So, what exactly are the Seroquel side effects that might lead to Seroquel horror stories? Continue reading.

If you are between the ages of 18 and 60, do not take any other medications, and have no other medical issues, you are more likely to have the following negative effects:

  • Confusion, headache, tiredness, anxiety, constipation, weight gain, dry mouth, and impaired vision are all possible side effects.
  • Sedation might impair your ability to drive or operate machines. Stay away from alcohol.
  • May induce a drop in blood pressure, which is especially visible when rising from a seated posture and may increase the risk of falling. Seroquel may also cause an elevation in blood pressure in certain persons.
  • It should not be used in seniors suffering from dementia-related psychosis since it raises the chance of mortality.
  • Serotonin syndrome may result from a drug interaction or overdosage (symptoms include mental status changes [such as agitation, hallucinations, coma, delirium], fast heart rate, dizziness, flushing, muscle tremor or rigidity, and stomach symptoms [including nausea, vomiting, diarrhea]). Another hazardous illness known as Neuroleptic Malignant Syndrome (NMS) has also been described; symptoms include high body temperature, muscular stiffness, and mental abnormalities; if signs of NMS occur, quit Seroquel immediately and seek urgent medical attention.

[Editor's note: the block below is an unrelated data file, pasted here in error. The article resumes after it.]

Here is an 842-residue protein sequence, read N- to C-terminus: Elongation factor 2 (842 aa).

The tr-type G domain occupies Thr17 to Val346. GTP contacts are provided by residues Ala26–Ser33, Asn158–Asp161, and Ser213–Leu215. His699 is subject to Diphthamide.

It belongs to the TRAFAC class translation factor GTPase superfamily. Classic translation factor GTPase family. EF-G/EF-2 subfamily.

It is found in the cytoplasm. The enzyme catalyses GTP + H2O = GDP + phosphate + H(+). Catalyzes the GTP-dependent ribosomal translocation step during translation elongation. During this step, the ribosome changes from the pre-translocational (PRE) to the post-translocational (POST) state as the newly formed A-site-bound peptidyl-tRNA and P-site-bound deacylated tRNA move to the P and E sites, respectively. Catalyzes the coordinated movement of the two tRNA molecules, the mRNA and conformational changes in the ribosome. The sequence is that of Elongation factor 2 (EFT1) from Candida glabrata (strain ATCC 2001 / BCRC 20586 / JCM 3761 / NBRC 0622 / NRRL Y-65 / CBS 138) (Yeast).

• May raise the risk of bleeding, particularly when used with other medications that increase the risk of bleeding.
  • Anxiety, anxiousness, or sleeplessness may also occur. All antipsychotics, including Seroquel, have the risk of tardive dyskinesia (uncontrollable, repetitive facial movements).
  • Significant weight reduction has been recorded, while some persons may gain weight.
  • In persons with undiagnosed bipolar illness, it may trigger a manic episode.
  • May result in a decrease in total body sodium (hyponatremia); older patients, those using diuretics, or those who are already dehydrated may be particularly vulnerable.